“You Can’t Handle the Truth”

Ultra Health CEO Duke Rodriguez questions NM’s cannabis claims

March 15, 2024 at 1:44 pm MDT

When I saw Gov. Michelle Lujan Grisham’s March 5 press release proclaiming “Cannabis in New Mexico officially a billion-dollar industry” and referring to the “thriving business community” of cannabis licensees, I immediately thought of the movie A Few Good Men. Specifically, I thought of the classic exchange between Tom Cruise’s Navy JAG lawyer and Jack Nicholson’s Marine colonel: “I want the truth!” “You can’t handle the truth!”

I thought of that scene because the governor’s press release fails to tell the truth about the state’s cannabis market. I want New Mexicans to learn the truth about their cannabis industry, and although that truth may be hard to handle, we all must face it sooner or later.

The truth is that New Mexico’s regulated cannabis market is not thriving, but barely surviving. The truth is that New Mexico’s cannabis sales are likely headed for decline and contraction, rather than growth.

Now, it is certainly true the cannabis market has grown since April 2022 in certain places. Smaller towns along the Texas border did see large sales increases over the past two years. However, the central metro areas experienced a much different reality. In April 2022, Albuquerque did $14.9 million in combined medical and recreational cannabis sales, Las Cruces did $3.7 million, and Santa Fe did $3.5 million. Sadly, nearly two years later for the most recent month of February 2024: Albuquerque is flat at $15 million, Las Cruces is down to $3.2 million, and Santa Fe is down to $2.9 million. Those numbers come from the Cannabis Control Division’s own Cannabis Reporting Online Portal.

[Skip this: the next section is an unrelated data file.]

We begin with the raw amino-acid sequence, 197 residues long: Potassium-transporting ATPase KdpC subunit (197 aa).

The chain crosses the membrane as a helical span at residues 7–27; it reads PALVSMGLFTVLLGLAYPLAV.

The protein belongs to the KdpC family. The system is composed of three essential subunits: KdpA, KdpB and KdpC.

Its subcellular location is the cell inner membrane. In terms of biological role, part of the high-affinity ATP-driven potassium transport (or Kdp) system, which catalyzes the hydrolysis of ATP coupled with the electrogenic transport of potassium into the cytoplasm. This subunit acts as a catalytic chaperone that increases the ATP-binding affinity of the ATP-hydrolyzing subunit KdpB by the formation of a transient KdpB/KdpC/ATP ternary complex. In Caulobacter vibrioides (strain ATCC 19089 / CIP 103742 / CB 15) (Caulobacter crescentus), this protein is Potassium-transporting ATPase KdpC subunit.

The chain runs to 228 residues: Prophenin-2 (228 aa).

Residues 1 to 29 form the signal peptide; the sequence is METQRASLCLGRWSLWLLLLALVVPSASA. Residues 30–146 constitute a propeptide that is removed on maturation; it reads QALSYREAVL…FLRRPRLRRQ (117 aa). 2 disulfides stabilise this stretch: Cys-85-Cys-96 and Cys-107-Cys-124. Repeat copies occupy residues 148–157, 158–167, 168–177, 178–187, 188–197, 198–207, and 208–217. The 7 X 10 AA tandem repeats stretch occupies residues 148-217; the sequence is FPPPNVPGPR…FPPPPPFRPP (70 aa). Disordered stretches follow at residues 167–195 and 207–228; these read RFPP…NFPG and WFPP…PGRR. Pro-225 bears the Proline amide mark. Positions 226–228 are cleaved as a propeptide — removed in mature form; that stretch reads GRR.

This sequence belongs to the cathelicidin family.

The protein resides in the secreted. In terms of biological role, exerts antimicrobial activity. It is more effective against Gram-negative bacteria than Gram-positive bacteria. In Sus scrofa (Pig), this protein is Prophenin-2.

This means that over the past two years, the cannabis market in New Mexico’s three largest and most stable population centers has not grown. It has stayed flat and even shrunk by a million dollars. At the same time, the number of retail locations has exploded. The proverbial pie has not gotten bigger, but the slices for each business have gotten a lot smaller.

Every cannabis enterprise must face this truth to responsibly evaluate the trajectory of its business. After two flat years in most places, additional growth is, frankly, not likely. A continued decline in overall cannabis revenue is the more likely scenario. If cannabis licensees do not face this truth—if they cannot handle it—then they will be in for a very rude awakening in 2024, 2025, and beyond. Likewise, municipalities that build cannabis taxes into their budgets need to plan for flat or even declining cannabis tax contributions.

If cannabis licensees want to reverse these trends and start growing the pie again, they will need to analyze why overall revenue has stagnated everywhere that is not within fifteen miles of Texas. Inflation in the rest of the economy may mean cannabis consumers spend less on weed. Cheap fentanyl may pull the most desperate into its terrible vortex. Cannabis licensees operating in the red may sell under the table and out the back door. The cannabis trend may simply have peaked. Whatever the reasons, cannabis licensees cannot create solutions to these challenges until they acknowledge the problem.

I wish I could look at the world through the same rosy glasses that the Cannabis Control Division wears. But I am like the character in A Few Good Men: I want the truth, and I think that all New Mexicans are entitled to it.

On second thought, maybe I am more like Colonel Jessup: I think that a lot of people don’t want the truth because deep down in places they don’t talk about at parties, they fear what might happen to New Mexico’s cannabis industry.

Duke Rodriguez is the president and CEO of Ultra HealthCannabis


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